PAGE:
Storing data in a way that allows efficient access and changes is critical in Computer Science. Binary Search Trees are a fundamental tree-like structure that you'll want in your toolkit!

The binary search tree above has a height of 2 and has 4 leaves. You are going to pass down a ball from the root (the topmost node). Every node other than the leaves has a switch. If a node is *switched off*, the ball will pass to its left child; if a node is *switched on*, the ball will pass to its right child. After passing the ball, the switch will toggle (if it's *on* it becomes *off* and vice versa). Initially, every node is switched off.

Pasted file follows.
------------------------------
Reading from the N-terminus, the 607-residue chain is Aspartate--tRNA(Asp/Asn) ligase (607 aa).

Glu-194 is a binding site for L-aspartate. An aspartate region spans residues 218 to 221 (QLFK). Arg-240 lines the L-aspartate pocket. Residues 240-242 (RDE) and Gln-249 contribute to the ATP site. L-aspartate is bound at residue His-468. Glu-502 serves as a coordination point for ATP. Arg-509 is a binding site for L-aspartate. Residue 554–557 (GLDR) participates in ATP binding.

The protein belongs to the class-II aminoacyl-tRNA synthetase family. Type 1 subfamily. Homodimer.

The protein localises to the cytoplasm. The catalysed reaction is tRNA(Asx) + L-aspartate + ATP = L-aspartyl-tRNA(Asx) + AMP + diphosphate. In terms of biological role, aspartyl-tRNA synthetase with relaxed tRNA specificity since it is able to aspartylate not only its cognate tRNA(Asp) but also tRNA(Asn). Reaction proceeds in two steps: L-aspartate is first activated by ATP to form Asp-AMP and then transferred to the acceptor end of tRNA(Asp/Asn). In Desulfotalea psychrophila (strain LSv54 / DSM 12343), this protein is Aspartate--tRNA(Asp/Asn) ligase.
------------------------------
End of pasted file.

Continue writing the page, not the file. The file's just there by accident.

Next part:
Chris built a similar tree of height 3 with the same indexing. Which leaf will contain the \(5^\text{th}\) ball?

**Note**: the indexes of the leaves should be in the range \([8,16)\).

Given an array and an element \(x\), the floor of an element \(x\) is defined as the greatest element present in the array which is less than or equal to \(x\).

What is the worst case complexity of the most efficient algorithm for finding a floor of an element \(x\) in a sorted array?

**Details and Assumptions**:

If the array is \([3, 8, 15, 19, 23]\) and \(x=20\), then the output will be \(19\).

\(x\) can't be less than the minimum element in the list.

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